Droning On...

Supplementary Spacecraft

Fri, Feb 26, 2021 at 11:09 AM

Ignatz,

There are many good places for drones. Does it make sense to separate them? That is, thruster drones are stored here; sensor drones go there; gunnery drones live over in that place.

Otherwise, I'd say that the best location might be on the bottom of the middle deck. Probably an armored box of some sort, with bay doors on the bottom, that swing open to reveal them all sitting in launch and service racks. I'd imagine that smaller doors for personnel would be present on this box, so in-flight maintenance would be performed; though most servicing would happen between flights, and probably by a third-party company that would come out with a big boat that has a refuel tank, human mechanics, and service bots. The owner of a fleet of Tottenbergs would contract to have such service performed before each flight, in prescribed star systems.

As for what the drones look like, I'd imagine that the thruster drones would be like smaller versions of the swivel mounted side thrusters, but maybe surrounded by three or four small, rounded fuel tanks; they don't need much fuel, since they fire very intermittently.

The sensor drones can be weenie little things, probably narrow and largely featureless, sporting cameras for visible and other types of light; radar; lidar; graviton; and a wide range of laser telemetry sensors. Spaced around the exterior of the ship and container box, and networked with the drones of any other Tottenbergs that are also pulling the box, and the collective crews would have a fairly complete picture of the space around them at any given moment. This info would be compared with outside data provided by the navigation buoys in a settled star system, plus the latest updates from the local Orbital Control offices, and the flight would be continually updated with current information.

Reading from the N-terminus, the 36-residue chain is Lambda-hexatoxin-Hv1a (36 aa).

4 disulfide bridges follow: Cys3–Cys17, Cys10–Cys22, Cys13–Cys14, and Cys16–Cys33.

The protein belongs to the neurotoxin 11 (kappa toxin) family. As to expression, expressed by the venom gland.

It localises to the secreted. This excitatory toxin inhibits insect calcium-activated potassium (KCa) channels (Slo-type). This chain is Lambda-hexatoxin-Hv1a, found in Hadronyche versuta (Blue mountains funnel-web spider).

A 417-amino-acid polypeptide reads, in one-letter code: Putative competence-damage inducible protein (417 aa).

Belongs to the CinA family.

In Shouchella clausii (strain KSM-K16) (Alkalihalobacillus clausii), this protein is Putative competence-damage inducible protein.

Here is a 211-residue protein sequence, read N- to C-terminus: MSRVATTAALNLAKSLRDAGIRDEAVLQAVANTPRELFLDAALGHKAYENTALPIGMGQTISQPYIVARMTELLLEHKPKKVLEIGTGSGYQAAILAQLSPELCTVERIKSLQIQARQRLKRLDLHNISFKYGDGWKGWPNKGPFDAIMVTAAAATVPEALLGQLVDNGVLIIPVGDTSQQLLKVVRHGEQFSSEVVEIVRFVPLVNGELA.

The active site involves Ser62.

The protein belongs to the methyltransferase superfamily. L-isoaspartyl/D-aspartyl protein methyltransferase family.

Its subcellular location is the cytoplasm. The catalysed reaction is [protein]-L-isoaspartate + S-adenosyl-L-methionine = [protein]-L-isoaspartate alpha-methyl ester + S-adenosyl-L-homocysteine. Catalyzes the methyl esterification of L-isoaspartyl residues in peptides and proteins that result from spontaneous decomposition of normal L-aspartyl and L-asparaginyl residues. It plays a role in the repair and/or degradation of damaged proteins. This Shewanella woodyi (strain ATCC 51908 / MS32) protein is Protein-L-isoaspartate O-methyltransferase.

Weapon drones would probably be encased in little armored domes of their own, which could open, clamshell-like, when they need to be deployed. I'd think there would be a mix of neutral particle guns (or neupacs), and missile cylinders. The neupacs would plug into predefined locations, so as to draw power from the engines of one or more of the ships, as fed through power conduits in the boxes. Then again, maybe they can run off super-efficient and capacious batteries.

The neupacs, themselves, can look like anything you'd prefer, ranging from unexceptional cylinders, up to fanciful ray guns. Missile packs could be mounted inside their clamshell domes in rounded canisters, oblong boxes, or exposed frameworks, depending upon the manufacturer.

By international law, civilian missile systems cannot be reloadable by the end-user; that is, no belt-fed contraptions, or automatic missile pack replacement equipment. Missiles can only be provided and installed/uninstalled by licensed and bonded civilian ordinance dealers, who fly out to the individual ships and handle that for a fee.

Everything costs money, regarding ships. Ships that aren't flying aren't making any, so all they do is bleed cash. Older ships break down more often, and end up making less and less money for their owners, until they are no longer considered to be viable pieces of company equipment. They then get sold to used vehicle and scrapyard dealers (really scrap orbit dealers, but you get the idea), and this is how and where the player characters encountered the Tottenberg in the playtest game.

You know, I think I love this logical, process-related, back-and-forth conversation as much as the actual images! Once we're done, and with your kindly permission, I'd like to collect our correspondence, and put together an essay illustrating the process of creation for this ship and it's imagery. Would that be okay with you?

-David